I have to tell people that?
How many times do I have to
tell you?

A MAID enters.

        SECRETARY
The Associated Press is on
the phone and a man from
NBC News.

        TOM
See that? Day after day I
sit here in solitude, Tom
Dewey, the man who lost to
Truman. But Lucky Luciano
drops dead and all of a
sudden I’m in demand.
(resigned)
Put them through. I’ll talk
to everybody…

INT. LANSKY BUNGALOW. DAY

Late afternoon. Meyer sits in the gloom staring at the photo of Charley, Benny and himself in their dapper, younger days. Teddy looks in.

        TEDDY
Meyer, you got company…

She ushers in Agents Snyder and Whitman (from Part I).

        MEYER
Hey, you got a guys got a
warrant?

        WHITMAN
We don’t want to intrude.

        MEYER
Since when does the FBI
ever intrude?

        SNYDER
We just wanted to tell you:
Lucky Luciano just died.

        MEYER
In bed with a chorus girl,
I hope.

        WHITMAN
He had a heart attack at
the Naples Airport.

        MEYER
At least it was quick…

        SNYDER
Our bureau chief would like
you to come down and answer
some questions, Meyer.

        MEYER
Can’t help you, boys.

        WHITMAN
Well… We just thought you
oughta know..

        MEYER
Thanks it was a nice
gesture…

He reaches for a cigarette as Teddy escorts them out. When she returns.

        MEYER
I knew they weren’t gonna
let him write that book…

        TEDDY
Meyer, you know you can’t
smoke..

        MEYER
Just takin’ one for Charley.
He started me on this. Got
me my first girl, too. He
was always talkin’, always
up to somethin’. Always
laughin’. I betcha he was
laughin’ at the end.

With a sigh he gets up. He opens a drawer and puts on a YARMULKE. Then, takes out a PRAYER BOOK.

        MEYER
Cover the mirrors, Teddy.
I’ll say the prayer for
the dead and then we’ll
get a corned beef sandwich
in Charley’s memory.

And with a cigarette dangling out of his mouth, Meyer walks to the window, murmuring in Hebrew…

CLOSING MONTAGE… Charley narrates the destinies of those who survived him.

        CHARLEY
(v.o.)
Empires rise and fall. You
gotta know when your time
is up…

FRANK COSTELLO…Dapper, impatient…Walking through the lobby of his apartment building.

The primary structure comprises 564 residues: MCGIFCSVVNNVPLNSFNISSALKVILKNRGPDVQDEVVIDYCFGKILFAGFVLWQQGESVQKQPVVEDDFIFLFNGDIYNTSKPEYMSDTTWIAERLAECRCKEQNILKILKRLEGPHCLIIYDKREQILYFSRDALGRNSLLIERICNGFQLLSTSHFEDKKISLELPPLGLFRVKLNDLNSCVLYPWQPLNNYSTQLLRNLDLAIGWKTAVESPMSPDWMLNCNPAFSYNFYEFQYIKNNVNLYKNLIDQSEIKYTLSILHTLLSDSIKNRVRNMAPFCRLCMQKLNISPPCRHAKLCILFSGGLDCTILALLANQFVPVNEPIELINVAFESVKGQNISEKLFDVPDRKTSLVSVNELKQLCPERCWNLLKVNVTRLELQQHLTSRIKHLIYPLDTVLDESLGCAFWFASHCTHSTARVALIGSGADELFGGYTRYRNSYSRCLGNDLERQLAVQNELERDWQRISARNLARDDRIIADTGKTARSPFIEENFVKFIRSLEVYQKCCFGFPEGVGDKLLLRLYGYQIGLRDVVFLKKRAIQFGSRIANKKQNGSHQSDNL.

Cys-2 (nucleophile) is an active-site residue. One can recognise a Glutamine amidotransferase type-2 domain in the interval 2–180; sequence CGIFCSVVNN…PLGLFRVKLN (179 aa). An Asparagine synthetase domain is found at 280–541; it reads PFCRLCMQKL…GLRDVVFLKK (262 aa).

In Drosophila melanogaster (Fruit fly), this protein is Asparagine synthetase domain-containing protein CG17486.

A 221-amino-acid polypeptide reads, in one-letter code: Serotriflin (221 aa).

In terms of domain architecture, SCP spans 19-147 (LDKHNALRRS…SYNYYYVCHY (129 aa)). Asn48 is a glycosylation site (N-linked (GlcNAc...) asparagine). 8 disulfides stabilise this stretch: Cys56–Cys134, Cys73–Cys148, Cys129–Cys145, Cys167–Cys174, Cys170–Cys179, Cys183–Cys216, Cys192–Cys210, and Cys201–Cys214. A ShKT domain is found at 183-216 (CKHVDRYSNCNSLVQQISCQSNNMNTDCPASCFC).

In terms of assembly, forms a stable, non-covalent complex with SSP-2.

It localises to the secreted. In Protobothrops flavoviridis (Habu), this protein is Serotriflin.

CHARLEY
Frank wanted to take over.
Vito had other ideas.

An ASSAILANT steps out from behind a pillar and shoots him in the head. He runs out as Costello crawls , a bloody gash in his temple.

        CHARLEY
Chin Gigante, the guy he
sent to kill Frank, couldn’t
shoot straight, so he ended
up giving Frank a haircut.
That was good enough. Frank
retired and died in bed at
the age of 82…

GENOVESE…Scowling behind dark glasses he is escorted, handcuffed to a waiting PADDY WAGON by two COPS.

        CHARLEY
Vito owned every racket in
Manhattan, but it wasn’t
enough. His eyes were bigger
than his stomach. So he got
into heroin smuggling and
was ratted out by a small
time dealer. He died in
the Atlanta Penitentiary…

Cradling Bruzzer in his arms MEYER walks on the beach at sunset with TEDDY.

        CHARLEY
All Meyer wanted was peace
and quiet, and a nice piece
of broiled chicken, but the
feds had unfinished business.
He took it on the lam to
Israel, but they threw him
out. Then he flew around
South America offering a
million bucks to any
dictator that would take
him in. No luck so he came
home half dead from
emphysema and a bad heart.
The feds tried him three
times, but each time he
got off. He had coffee
and shmoozed with the old
timers in Miami until he
passed at the age of 83.

TOM…in his black suit, brooding at his oaken desk in his large, gloomy office.

        CHARLEY
There’s nothin’ worse than
a favorite who runs outta
the money. Dewey never
lived down the loss to
Truman. But in the end
he did the right thing
by me.

ST. JOHN’S CEMETERY…Charley’s TOMB, a large white stone crypt, built in the classical style with pillars and plinths. The name “LUCANIA” is carved in the lintel.

        CHARLEY
He let them bury me in the
family plot me. St.John’s
Cemetery, Queens, New York.
Back to the name I was born
with. Back with my mother
and father. A lotta guys I
knew are layin’ around here.
Some of ‘em I put in the
ground myself. It was a
little late, but I got my
wish. I came home…

THE END

Next: All links to script and voting.

In a new department the Daily Event will reoffer some of these scripts. Read them and decide: would you like to have seen this movie?